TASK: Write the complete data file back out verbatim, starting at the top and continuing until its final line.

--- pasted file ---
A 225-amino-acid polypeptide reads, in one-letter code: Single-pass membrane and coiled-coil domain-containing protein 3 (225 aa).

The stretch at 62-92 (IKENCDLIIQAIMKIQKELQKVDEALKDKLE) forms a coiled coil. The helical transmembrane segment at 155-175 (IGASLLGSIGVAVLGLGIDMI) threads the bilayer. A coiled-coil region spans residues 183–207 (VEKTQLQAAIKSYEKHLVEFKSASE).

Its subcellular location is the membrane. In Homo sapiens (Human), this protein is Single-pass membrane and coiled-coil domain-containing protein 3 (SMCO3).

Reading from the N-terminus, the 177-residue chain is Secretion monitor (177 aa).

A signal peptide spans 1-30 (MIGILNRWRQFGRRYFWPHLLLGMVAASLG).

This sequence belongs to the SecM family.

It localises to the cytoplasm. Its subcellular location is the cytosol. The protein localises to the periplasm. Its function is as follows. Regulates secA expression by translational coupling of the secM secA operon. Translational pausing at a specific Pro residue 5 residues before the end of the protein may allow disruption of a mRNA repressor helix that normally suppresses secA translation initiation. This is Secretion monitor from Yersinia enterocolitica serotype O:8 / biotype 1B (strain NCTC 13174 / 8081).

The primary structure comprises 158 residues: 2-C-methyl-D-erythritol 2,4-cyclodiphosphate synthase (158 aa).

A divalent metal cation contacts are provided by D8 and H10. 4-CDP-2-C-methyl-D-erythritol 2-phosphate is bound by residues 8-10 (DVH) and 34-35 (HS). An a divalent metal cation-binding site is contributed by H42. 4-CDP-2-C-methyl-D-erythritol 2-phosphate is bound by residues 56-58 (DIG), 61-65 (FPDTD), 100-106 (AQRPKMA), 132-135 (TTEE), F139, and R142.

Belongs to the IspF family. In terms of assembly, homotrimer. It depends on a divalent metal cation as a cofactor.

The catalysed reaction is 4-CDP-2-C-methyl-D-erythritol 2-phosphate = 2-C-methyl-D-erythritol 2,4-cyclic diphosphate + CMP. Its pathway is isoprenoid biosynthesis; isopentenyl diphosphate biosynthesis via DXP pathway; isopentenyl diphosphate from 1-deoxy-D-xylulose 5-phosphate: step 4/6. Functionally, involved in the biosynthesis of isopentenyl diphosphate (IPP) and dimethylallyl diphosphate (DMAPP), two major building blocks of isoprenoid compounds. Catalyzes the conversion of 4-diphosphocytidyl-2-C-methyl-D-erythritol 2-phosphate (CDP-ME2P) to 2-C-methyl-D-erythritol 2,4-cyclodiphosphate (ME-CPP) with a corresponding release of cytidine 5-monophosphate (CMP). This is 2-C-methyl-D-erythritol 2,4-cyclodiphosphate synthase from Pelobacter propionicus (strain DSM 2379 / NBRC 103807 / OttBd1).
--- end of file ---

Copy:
A 225-amino-acid polypeptide reads, in one-letter code: Single-pass membrane and coiled-coil domain-containing protein 3 (225 aa).

The stretch at 62-92 (IKENCDLIIQAIMKIQKELQKVDEALKDKLE) forms a coiled coil. The helical transmembrane segment at 155-175 (IGASLLGSIGVAVLGLGIDMI) threads the bilayer. A coiled-coil region spans residues 183–207 (VEKTQLQAAIKSYEKHLVEFKSASE).

Its subcellular location is the membrane. In Homo sapiens (Human), this protein is Single-pass membrane and coiled-coil domain-containing protein 3 (SMCO3).

Reading from the N-terminus, the 177-residue chain is Secretion monitor (177 aa).

A signal peptide spans 1-30 (MIGILNRWRQFGRRYFWPHLLLGMVAASLG).

This sequence belongs to the SecM family.

It localises to the cytoplasm. Its subcellular location is the cytosol. The protein localises to the periplasm. Its function is as follows. Regulates secA expression by translational coupling of the secM secA operon. Translational pausing at a specific Pro residue 5 residues before the end of the protein may allow disruption of a mRNA repressor helix that normally suppresses secA translation initiation. This is Secretion monitor from Yersinia enterocolitica serotype O:8 / biotype 1B (strain NCTC 13174 / 8081).

The primary structure comprises 158 residues: 2-C-methyl-D-erythritol 2,4-cyclodiphosphate synthase (158 aa).

A divalent metal cation contacts are provided by D8 and H10. 4-CDP-2-C-methyl-D-erythritol 2-phosphate is bound by residues 8-10 (DVH) and 34-35 (HS). An a divalent metal cation-binding site is contributed by H42. 4-CDP-2-C-methyl-D-erythritol 2-phosphate is bound by residues 56-58 (DIG), 61-65 (FPDTD), 100-106 (AQRPKMA), 132-135 (TTEE), F139, and R142.

Belongs to the IspF family. In terms of assembly, homotrimer. It depends on a divalent metal cation as a cofactor.

The catalysed reaction is 4-CDP-2-C-methyl-D-erythritol 2-phosphate = 2-C-methyl-D-erythritol 2,4-cyclic diphosphate + CMP. Its pathway is isoprenoid biosynthesis; isopentenyl diphosphate biosynthesis via DXP pathway; isopentenyl diphosphate from 1-deoxy-D-xylulose 5-phosphate: step 4/6. Functionally, involved in the biosynthesis of isopentenyl diphosphate (IPP) and dimethylallyl diphosphate (DMAPP), two major building blocks of isoprenoid compounds. Catalyzes the conversion of 4-diphosphocytidyl-2-C-methyl-D-erythritol 2-phosphate (CDP-ME2P) to 2-C-methyl-D-erythritol 2,4-cyclodiphosphate (ME-CPP) with a corresponding release of cytidine 5-monophosphate (CMP). This is 2-C-methyl-D-erythritol 2,4-cyclodiphosphate synthase from Pelobacter propionicus (strain DSM 2379 / NBRC 103807 / OttBd1).